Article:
Hi Lili Hi Lo. (Bronislau Kaper and lyrics by Helen Deutsch, 1952)
On a rainy Sunday afternoon, I was flipping through channels when a black and white classic lured me in. Soon, I was absorbed in the carnaval-esque world of "Lili," a touching 1953 movie starring Leslie Caron and Mel Ferrer. The last scene is effectively moving, as characters walk the lonely gravel road out of town, fading away, and we hear the song... "A song of love is a sad song, hi lili, hi Lili, hi lo." I knew I would need to learn this song. Great lyrics, pretty melody. I owe something to Hilde Hefte's (who?) emotive recording. Regarding my arrangement, one point of interest is the way I harmonized opening melody note (an "A"). It is usually harmonized as the third of an F chord. However, I set it on top of a Bb chord as its major seventh. It's dissonant in this position. I like it.

Moon River. (Henry Mancini with lyrics written by Johnny Mercer. 1961)
This is an all-time favorite that also appears on my first CD, Mark Olson Plays Some Old Songs. This time, I added a repeat to extend the track, and I added phrases in 5/4 time to change it up. Who doesn't hear Audrey Hepburn's voice whenever they hear this tune?

Skylark. (Hoagy Carmichael with lyrics by Johnny Mercer, 1941)
The harmony of this tune moves around quite a bit, and it was a fun challenge to arrange. The first chord is low, an F in the first fret. In the bridge, the melody rises high, and my left hand moves up to the fifteenth fret for a C9 voicing on top. This is not a super-human feat, but it is a quick passage, and the frets are close up there--a challenge for old man fingers. I first played Skylark when I was with Metafour, a quartet featuring vocalist Pati Arnold in Milwaukee, Wisconsin. Back then, I learned both parts separately, the chord/rhythm part and the melody part.

They Can't Take That Away From Me
This Gershwin-Gershwin tune was written for 1937's "Shall We Dance," a Fred Astaire/Ginger Rogers film I haven't seen, yet. Something to look forward to. I've always appreciated the bright melody and colorful imagery of this song. The first half of the arrangement is an exercise in Montgomery-esque octave technique (a guitar thing). The second half switches to chord-melody style. I openly confess that the introduction I play is STOLEN from a pianist's introduction to "Do You Know What it Means to Miss New Orleans" which appears on a Louis Armstrong recording. Every time I hear that intro, I think, Now that's just nice.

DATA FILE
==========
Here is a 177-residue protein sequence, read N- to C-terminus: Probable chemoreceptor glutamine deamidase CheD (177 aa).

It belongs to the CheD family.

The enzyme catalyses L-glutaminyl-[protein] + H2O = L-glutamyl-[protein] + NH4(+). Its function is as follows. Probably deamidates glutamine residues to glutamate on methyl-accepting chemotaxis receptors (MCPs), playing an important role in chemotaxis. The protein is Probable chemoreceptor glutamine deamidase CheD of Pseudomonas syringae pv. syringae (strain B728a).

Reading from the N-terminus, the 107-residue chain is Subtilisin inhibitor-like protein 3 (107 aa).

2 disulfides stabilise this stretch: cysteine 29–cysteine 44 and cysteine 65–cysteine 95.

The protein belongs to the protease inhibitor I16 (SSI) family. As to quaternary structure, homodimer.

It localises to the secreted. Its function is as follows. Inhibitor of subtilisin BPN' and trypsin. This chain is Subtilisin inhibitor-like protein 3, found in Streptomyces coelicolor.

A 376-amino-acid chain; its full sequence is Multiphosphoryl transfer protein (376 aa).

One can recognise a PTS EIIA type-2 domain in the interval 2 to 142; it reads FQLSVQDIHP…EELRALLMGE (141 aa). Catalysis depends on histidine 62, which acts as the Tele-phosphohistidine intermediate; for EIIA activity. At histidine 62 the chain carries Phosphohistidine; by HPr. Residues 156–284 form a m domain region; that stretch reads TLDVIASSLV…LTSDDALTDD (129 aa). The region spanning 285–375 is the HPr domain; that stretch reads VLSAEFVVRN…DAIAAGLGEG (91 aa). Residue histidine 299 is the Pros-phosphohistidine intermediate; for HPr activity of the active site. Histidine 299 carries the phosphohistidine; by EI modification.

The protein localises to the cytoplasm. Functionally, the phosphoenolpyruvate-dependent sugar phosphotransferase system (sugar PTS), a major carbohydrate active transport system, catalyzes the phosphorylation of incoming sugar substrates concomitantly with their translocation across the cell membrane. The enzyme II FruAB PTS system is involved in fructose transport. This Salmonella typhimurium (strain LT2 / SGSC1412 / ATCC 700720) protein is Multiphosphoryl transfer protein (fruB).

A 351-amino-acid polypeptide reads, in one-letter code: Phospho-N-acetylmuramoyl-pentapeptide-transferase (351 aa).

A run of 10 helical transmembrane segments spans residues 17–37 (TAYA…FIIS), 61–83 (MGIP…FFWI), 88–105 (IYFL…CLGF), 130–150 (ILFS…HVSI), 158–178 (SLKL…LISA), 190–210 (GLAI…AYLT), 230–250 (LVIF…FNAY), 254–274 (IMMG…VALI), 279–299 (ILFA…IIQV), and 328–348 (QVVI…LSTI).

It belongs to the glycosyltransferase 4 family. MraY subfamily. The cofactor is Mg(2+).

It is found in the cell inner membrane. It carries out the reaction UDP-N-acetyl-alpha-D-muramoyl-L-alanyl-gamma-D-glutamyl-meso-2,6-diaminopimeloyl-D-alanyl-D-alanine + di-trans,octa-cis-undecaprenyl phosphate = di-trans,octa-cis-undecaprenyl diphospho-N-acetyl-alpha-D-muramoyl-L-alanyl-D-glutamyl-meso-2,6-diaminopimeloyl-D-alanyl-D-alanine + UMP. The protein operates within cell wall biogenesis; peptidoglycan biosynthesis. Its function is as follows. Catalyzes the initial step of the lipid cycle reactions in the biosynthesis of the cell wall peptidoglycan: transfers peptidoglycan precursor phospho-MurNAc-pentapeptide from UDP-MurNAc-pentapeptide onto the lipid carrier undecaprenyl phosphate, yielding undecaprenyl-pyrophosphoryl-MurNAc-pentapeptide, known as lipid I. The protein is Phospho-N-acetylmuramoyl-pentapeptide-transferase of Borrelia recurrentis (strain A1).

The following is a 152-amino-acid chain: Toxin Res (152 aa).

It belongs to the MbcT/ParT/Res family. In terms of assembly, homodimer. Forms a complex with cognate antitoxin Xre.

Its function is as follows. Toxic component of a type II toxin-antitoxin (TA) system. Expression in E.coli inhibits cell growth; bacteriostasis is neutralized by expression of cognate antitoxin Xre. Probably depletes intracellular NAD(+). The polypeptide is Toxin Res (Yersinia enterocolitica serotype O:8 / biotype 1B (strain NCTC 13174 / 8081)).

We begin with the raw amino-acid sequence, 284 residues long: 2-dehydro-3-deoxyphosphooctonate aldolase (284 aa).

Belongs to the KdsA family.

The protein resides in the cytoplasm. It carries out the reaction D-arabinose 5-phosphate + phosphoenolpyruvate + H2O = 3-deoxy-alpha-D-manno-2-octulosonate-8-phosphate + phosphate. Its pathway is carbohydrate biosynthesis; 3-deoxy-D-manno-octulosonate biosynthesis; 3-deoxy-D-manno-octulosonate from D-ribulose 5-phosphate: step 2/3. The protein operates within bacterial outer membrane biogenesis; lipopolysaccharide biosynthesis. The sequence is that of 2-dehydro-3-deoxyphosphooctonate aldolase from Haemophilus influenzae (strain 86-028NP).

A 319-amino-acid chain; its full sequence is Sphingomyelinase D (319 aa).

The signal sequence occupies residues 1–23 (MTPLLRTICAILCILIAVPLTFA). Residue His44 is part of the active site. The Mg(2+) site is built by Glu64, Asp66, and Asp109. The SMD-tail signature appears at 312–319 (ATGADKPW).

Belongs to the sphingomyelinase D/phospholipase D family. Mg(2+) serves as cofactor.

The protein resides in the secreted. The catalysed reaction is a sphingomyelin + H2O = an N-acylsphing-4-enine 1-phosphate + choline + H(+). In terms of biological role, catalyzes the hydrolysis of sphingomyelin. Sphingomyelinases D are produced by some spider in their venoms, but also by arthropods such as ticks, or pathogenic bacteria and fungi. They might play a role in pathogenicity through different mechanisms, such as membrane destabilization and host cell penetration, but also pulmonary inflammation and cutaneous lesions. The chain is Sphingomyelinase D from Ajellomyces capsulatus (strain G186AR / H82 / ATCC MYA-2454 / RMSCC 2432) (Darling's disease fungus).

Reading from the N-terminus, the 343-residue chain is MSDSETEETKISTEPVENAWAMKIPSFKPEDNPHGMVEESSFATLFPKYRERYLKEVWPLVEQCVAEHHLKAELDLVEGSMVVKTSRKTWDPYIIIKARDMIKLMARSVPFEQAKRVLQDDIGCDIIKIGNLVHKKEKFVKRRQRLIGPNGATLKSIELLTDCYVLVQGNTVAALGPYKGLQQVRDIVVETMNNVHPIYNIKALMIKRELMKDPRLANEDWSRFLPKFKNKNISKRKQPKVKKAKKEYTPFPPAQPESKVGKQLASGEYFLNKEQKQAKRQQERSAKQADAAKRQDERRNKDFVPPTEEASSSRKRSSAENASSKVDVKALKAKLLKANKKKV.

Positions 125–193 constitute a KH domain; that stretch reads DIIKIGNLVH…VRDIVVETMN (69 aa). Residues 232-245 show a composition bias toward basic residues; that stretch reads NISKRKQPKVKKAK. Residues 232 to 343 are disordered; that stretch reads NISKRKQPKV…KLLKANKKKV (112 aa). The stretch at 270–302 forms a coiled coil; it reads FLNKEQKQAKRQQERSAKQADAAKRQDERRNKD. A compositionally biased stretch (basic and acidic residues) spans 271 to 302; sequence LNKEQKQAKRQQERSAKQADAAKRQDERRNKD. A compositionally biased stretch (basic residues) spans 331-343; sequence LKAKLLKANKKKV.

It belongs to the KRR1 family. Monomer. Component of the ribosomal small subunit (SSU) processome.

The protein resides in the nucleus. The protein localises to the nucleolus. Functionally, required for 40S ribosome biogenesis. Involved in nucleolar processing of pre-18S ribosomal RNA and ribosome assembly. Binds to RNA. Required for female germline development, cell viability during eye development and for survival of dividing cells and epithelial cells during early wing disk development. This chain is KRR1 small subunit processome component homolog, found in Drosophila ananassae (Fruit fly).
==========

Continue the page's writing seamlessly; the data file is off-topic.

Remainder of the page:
Sweet Georgie Fame (Blossom Dearie, 1967)
Released in 1967, Sweet Georgie Fame is an obscure waltz written by Blossom Dearie to express her appreciation of British singer and keyboardist, Mr. Georgie Fame. However, it was guitarist Emily Remler's instrumental recording I first heard. To create my own solo guitar arrangement, I first learned the melody by ear. Once I memorized the melody, I started trying out different chords and harmonies to support it. Eventually, I transposed to the key of E in order take advantage of some open strings. I have no idea what chords might be indicated on a lead sheet. I just did my own thing, and I think it sounds pretty nice. Hope you like it, too. I first recorded this tune for my Take Five CD with drummer, Greg Marsh.

Many thanks to guitarist John Horn, pianist Mary Louise Knutson, and Eric Olson for their feedback on early takes and sound quality. I also wish to acknowledge Susan Mathews' many contributions as consultant.

Also mentioned in the notes, above, are drummer Greg Marsh
and guitarist Jack Grassel.